She entered into my life, flooding every crevice of the earth with a warm orange glow, not as a woman, but as a soul – a soul that resonated deeply with mine. She inhabited a body of a girl, with dark, smooth skin, cheeks glittering with freckles, thick, long lashes that would cast shadows on her face during the sunset hours. She was heavenly, dazzling the public, transfusing goodness from her very self to anyone that would cross paths with her. We were in love, though she never suggested that we were two halves of one ethereal unit – instead, she welcomed the idea that I was already whole and she was still happy to exist within my life, to tighten the seams of the tapestry that was my wholeness, ensuring that I wouldn’t whither apart.
When I held her hand, there was nothing but innocence. Never a malicious intent. When her hands gently swept across my cheeks, rough and dotted with craters, and our lips touched, it was just a simple show of affection for each other. When we would murmur ‘I love you’ to each other, it was never a sign of rebellion against society, it was never us trying to promote evil deeds to other innocent children – we were just two people in love. Perhaps physically, we were two girls but there was something deeper than that, something more intrinsic, something battered into the very cosmos that suggested that our love existed beyond something so surface-level than our gender: something that the universe just wasn’t ready for.
Out in the public where our shadows manifested across the concrete, to us, they reflected the innocence of first love, clumsy and awkward the way teenagers are. The shadows, stripped to the core, were ultimately sinless and most of all, incorrupt. Yet for the people around us who could never understand, our shadows morphed into monstrous beings, wicked and malevolent, starving for innocent, uncontaminated souls – our separate beings as two girls amalgamated and we became impure, ungodly, corrupt. We became dangers to society. We became the faces of the unwanted, the discarded, the defective.
At first, the words from disgusted strangers would crawl across our bodies like roaches, and it was easy to just flick them off because there were so little of them – however as time slipped by and gossip spread, the roaches swarmed, and it became harder than just simply swatting them away.
“What are you girls doing, touching each other like that?”
“Have you girls no shame? There are kids around!”
“You’re both girls, this is disgusting.”
“You’re my daughter, how could you? I expected better.”
It became too much. The glares, the sneers, the insults, the remarks, the guilt that repelled our hands from intertwining, from our gazes ever meeting, from us even talking.
As a last resort, we only met when the light could not discover us, when we were sure the roaches couldn’t find us, rip the bones from our bodies, dismantle the so-called monster before it could even form. Even when it had been drilled right into my very skull that what we were doing was immoral and disgusting, I was still so magnetised. I was still so drawn to her, to the gentle lilt of her voice, to the way she carried herself with grace, and the way her gaze wrapped you like a warm quilt. As time went on, the roaches eventually crawled away, slowly, but surely. I had a seat at a dining table once more and my mother started looking me in the eyes. My father’s familiar arms wrapped around me tightly, and he chuckled, telling me he was grateful that it really was just a phase, after all.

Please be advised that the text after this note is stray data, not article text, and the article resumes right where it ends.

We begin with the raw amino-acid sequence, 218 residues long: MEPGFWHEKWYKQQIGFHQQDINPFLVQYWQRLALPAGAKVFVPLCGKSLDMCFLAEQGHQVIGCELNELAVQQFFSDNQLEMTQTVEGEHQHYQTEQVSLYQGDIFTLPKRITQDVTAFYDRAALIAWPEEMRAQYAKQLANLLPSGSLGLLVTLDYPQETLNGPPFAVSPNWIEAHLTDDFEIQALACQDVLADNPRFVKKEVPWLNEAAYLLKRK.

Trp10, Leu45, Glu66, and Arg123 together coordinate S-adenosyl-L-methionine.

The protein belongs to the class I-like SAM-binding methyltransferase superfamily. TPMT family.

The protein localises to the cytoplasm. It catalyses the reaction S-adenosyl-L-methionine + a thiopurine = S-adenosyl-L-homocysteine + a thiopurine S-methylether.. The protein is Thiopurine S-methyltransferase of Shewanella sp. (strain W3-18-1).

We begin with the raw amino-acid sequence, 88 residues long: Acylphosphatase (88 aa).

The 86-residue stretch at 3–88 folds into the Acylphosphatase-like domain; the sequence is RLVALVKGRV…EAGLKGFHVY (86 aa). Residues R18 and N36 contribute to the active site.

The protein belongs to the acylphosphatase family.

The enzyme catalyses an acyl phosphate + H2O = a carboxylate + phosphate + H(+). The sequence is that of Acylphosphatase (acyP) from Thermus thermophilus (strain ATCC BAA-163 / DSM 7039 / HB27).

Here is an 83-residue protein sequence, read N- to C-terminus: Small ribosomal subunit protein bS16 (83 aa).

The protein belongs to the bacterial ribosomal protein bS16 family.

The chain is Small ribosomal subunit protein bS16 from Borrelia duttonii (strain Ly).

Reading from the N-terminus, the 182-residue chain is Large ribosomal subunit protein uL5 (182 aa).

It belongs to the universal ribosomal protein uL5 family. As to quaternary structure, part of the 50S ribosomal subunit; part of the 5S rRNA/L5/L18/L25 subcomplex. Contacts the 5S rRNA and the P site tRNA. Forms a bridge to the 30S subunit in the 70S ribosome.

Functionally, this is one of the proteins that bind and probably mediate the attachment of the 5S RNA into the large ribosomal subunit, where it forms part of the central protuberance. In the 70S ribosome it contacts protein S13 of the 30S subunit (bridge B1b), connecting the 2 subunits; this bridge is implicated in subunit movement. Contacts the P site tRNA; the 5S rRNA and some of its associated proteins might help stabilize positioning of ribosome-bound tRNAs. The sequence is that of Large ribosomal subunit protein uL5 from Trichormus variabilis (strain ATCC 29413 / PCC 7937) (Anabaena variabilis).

I should’ve felt happy. I should’ve been glad I was welcomed in the family once more, that my friends let me have a seat at their table again, that people didn’t act as if looking at me would turn them to stone, that I could still love my girlfriend, even if it was in secret. The guilt for loving another woman had receded, but another guilt would soon become host.
For a few hours each week, we would meet within the crevices of a sea of trees, our initials carved into wood where no one could violently scratch out, where our souls could escape our bodies and become one, freely. We bathed freely in the light that did not shine for us, we loved on soils that did not want us, we breathed in a world that did not want to share the same oxygen as us. We could revel in the innocence of our love, the way we touched, the way we showed affection, the way just how perfect we were for each other.
But too soon everyday, the warm glory of the sunset would melt into a Prussian blue, concluding the end of our reunion and our temporary innocence. Every night, I would have to come to terms that there was no life in that body, no, not anymore, and I’d gently lie her down on the bed of dirt and autumn leaves, grace her cheek with a soft kiss, and leave her be.
Every night, I would sweep the few roaches away from her stomach, where the rotting wound continued to fester on her delicate skin, and cover that ugliness with a blanket.
Every night, I would find myself drowning in another guilt. Guilt. I had lied to myself like this, pretending that I cared about the gender of the body that kind, loving souls would inhabit. Guilt. I let those roaches infest us, drive us away in public, force our shadows apart. Guilt. I waited for the roaches to dissipate rather than stomping them out. Guilt. I happily let myself be rejected because I found beauty in the form of someone else who had the same body as I.
She wouldn’t have committed suicide had I been more brave. She wouldn’t have driven that knife into her body if I hadn’t pretended to be straight. She wouldn’t have even touched that knife if I were honest about my true feelings.
Every night, I would let the guilt eat me away as I reminded myself that this time, I was the roach. I was the roach that made her drive the knife into her stomach. I was the roach that let the blood spill out her body, let her beautiful golden skin lose its shimmer.
I was the roach that murdered my soulmate.